There are, however, some properties of the true network that can be inferred even from subnet data, and here we show that the total network size is one property for which this is the case. Present proteininteraction datasets enable us to estimate the size of the interactomes in different species by using graph theoretical invariants. This is particularly interesting for species where more than one experimental dataset is available. Below we first describe a robust and very general estimator of network size from partial network data that overcomes this problem. We then apply it to available PIN data in a range of eukaryotic organisms. In supporting information (SI) Text we demonstrate the power of this approach by using extensive simulation studies.
Estimating Interactome Size
Here, we develop an approach for estimating the size of a network from incomplete data. We will show below (and by using extensive simulations in SI Text) that for a given species estimates from different independent datasets—generated by different methods such as yeasttwohybrid and TAP tagging—yield estimates for the interactome size that are in excellent agreement.
We are concerned with a true network, 𝒩, which has N_{𝒩} nodes and M_{𝒩} edges. The sets of nodes and edges are given by 𝒱_{𝒩} and ℰ_{𝒩}, respectively; these define the graph representation of the true network: We pick a subset of nodes 𝒱_{𝒮} ⊆ 𝒱_{𝒩} and study properties of the subgraph G_{𝒮} induced by the nodes in 𝒱_{𝒮} where the set of edges observed in the 𝒮 is a subset of the total set of edges, ℰ_{𝒮} ⊆ ℰ_{𝒩}. Our aim is to predict the number of interactions in the true network G_{𝒩} based on the available data in the subnet, G_{𝒮}.
We assume that the network, G_{𝒩}, is generated according to some (unknown) model characterized by a parameter (vector) θ, and subsequently the observed network, G_{𝒮} is sampled from it. Then where it is assumed that the sampling is independent of the networkgenerating model. The parameter p refers to a general sampling process, and not only independent node sampling. Furthermore, we assume the order N_{𝒩} of the network is known and allow nodes to be annotated with information not related to the wiring of the network (e.g., GO terms or protein family classes). Consequently, the sum is over networks, G_{𝒩}, with N_{𝒩} (labeled) nodes only. For convenience, we take labeling information to be included in N_{𝒩} and N_{𝒮} (the order of G_{𝒮}).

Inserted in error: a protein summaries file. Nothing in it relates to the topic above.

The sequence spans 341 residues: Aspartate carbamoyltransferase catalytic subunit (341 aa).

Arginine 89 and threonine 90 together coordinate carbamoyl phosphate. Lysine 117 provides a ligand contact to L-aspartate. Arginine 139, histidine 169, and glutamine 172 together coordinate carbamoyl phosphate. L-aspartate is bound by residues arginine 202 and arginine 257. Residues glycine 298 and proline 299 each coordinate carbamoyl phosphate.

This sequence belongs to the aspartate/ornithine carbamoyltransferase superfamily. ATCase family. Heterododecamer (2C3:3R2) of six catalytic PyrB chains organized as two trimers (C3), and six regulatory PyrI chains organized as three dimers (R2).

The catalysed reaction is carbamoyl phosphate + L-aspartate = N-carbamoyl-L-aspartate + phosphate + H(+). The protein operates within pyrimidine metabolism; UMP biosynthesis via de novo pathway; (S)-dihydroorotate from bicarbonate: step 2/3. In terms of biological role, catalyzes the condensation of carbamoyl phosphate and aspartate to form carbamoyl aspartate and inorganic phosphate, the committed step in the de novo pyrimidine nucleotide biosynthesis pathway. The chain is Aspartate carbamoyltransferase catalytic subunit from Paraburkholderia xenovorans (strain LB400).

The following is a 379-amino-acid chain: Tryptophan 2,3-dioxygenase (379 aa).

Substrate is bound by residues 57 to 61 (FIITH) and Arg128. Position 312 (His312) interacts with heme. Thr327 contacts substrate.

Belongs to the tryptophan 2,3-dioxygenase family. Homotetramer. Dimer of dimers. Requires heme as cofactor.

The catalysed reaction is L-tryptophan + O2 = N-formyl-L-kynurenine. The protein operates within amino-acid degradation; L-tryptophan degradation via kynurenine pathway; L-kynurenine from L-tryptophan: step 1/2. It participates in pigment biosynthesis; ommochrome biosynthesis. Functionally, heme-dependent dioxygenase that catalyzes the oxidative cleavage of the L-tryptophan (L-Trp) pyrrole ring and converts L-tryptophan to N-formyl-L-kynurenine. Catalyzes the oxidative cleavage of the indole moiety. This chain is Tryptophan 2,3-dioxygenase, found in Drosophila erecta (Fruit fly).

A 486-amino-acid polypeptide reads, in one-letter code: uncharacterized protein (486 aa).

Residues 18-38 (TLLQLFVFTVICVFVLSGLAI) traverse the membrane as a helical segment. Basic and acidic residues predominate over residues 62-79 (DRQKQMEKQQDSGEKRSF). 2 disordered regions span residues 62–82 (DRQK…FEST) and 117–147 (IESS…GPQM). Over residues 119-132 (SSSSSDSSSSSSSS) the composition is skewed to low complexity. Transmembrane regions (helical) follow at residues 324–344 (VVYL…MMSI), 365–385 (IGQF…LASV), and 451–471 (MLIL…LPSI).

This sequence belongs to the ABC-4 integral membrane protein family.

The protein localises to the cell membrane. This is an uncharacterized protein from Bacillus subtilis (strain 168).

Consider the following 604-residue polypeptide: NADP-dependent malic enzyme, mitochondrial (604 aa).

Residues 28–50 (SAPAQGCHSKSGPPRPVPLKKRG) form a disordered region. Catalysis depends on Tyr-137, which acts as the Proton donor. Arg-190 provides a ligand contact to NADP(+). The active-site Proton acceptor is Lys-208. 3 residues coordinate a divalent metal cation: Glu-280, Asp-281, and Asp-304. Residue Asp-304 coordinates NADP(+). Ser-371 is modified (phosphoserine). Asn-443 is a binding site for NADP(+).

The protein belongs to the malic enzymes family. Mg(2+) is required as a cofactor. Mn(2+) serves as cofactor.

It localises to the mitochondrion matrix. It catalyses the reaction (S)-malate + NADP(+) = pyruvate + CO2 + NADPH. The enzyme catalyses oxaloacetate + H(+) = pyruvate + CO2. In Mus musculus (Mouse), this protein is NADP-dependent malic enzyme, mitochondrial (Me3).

If sampling only depends on the nodes in the network and not on their connections, then P_{p}(G_{𝒮}G_{𝒩}) splits into a product of two terms, where Q_{p}(N_{𝒮}) is a term denoting the probability of sampling the nodes in the observed PIN and q(G_{𝒮}, G_{𝒩}) denotes how many ways this can be done given the (labeled) nodes in G_{𝒩}—by assumption, labeling of nodes is the same in all possible G_{𝒩}s. For example, if the nodes are unlabeled and have degree zero, then q(G_{𝒮}, G_{𝒩}) = (_{N𝒮}^{N𝒩}). If all nodes have degree one, a similar factor can be derived based on the number of degree one (d_{1}) and degree zero (d_{0}) nodes that are observed in the PIN: q(G_{𝒮}, G_{𝒩}) is the number of ways one can choose d_{0} and d_{1} out of the N_{𝒩}/2 pairs of connected nodes in G_{𝒩}. If all nodes are labeled then q(G_{𝒮}, G_{𝒩}) = 1, because one can only select the nodes in the PIN in one way.